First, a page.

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Everything You Need to Know on How to Wake up Early

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Trihorus has always been curious about sleep and dreams and has been conducting his little experiments ever since.

You're in your warm and cosy bed, in the middle of a pleasant dream and suddenly that annoying alarm starts blaring. You set the alarm — you want to get up. However, that never happens. Those "five more minutes" turn to ten, and in no time you realize that you overslept more than you had wanted and are feeling tired, groggy and unmotivated for your day.

If this sounds familiar, then you're not alone. All of us go through this phase at some point in our life. The sooner you realize that this habit needs to change, the better. I myself used to sleep very late at night and I'd wake up the next day, some ten or sometimes even eleven hours later — feeling lazy, tired and lethargic. Beginning the day this way would ruin it ahead. I would often sleep during the daylight and stay awake during the night. I was trapped in this vicious cycle until I realized that I had to break free.

If you are in the same boat as I was, keep reading further. I have broken down the process into several sections for convenience and ease of understanding.

Why Should You Wake up Early?

Depending on age, our sleep requirements differ. Newborns and children need a lot more sleep than teenagers or adults do. If we consider adults then they can get away with 7 hours of sleep. If an adult, every day, sleeps for 30 extra minutes then per year, he wastes about 10,950 minutes sleeping — 8 days. Time is the most important resource and if you're asleep for 8 days needlessly in a single year then you're losing a lot of productive time. Here are some reasons why it is better to become an early riser:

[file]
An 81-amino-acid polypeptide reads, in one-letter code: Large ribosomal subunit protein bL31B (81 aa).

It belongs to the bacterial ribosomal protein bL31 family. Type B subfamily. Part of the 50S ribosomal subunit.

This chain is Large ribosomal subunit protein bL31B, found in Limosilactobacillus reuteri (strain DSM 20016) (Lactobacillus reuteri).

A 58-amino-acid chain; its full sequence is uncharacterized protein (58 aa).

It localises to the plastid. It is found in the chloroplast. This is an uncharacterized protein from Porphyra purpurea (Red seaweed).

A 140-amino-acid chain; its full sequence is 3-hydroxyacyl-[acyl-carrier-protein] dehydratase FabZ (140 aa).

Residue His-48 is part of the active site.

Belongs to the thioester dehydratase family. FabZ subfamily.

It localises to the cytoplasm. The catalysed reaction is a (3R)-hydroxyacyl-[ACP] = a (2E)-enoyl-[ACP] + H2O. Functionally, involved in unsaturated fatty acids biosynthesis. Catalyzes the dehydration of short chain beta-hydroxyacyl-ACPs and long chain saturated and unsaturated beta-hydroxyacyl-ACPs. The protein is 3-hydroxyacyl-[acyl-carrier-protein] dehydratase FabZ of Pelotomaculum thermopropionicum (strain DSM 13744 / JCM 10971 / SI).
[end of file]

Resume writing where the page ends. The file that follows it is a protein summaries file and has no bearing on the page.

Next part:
1. More productivity: Early risers are often more productive than late risers and get a lot more done by the time the latter is probably just kicking their comforter away.
  2. More drive: If you are waking up with struggle and defeat of not being able to stick to your word, then that's what gets carried ahead to the rest of the day — laziness and lack of motivation. When you start your day with a victory of waking up at the desired time, you are driven towards your goals and your overall mood and motivation levels will prove it too.
  3. More energy: Getting up early and having a healthy breakfast will give you the boost you'll need to stay active and get a lot done in your day.

Prerequisites to Waking up Early

To establish any habit, you need some preparation and its consistent implementation, until that habit becomes an automated response of your body. By preparing yourself and minimizing the factors that could lead you to oversleep, you can greatly increase your chances of success.

  • Exercise: Exercising on a daily basis, reduces daytime sleepiness and is extremely beneficial in inducing quality and restful sleep since it tires you out and reduces stress. However, make sure you exercise early in the day since high body-temperatures post work out may affect your sleep as our bodies need a lower temperature to fall asleep.
  • Avoid caffeinated drinks: Caffeinated drinks like coffee should be avoided after afternoon. Caffeine is a powerful stimulant that keeps you awake by inhibiting the adenosine receptors. Your body feels sleepiness due to the substance called 'adenosine.' Thus, consuming any amount of caffeine prior to your bedtime will affect your ability to fall asleep and reduce your sleep quality.
  • Light and early dinner: Eating a heavy meal and sleeping right after it will have many adverse effects like acid reflux, weight gain and several others apart from sleeplessness. The continuously digesting food disrupts and prevents you from falling asleep and the weight of a heavy meal might offer some discomfort.
  • Get inspired: Some of the most successful people have a healthy morning ritual. Reading about the same, and feeling inspired to incorporate positive habits yourself will help you initially to get started.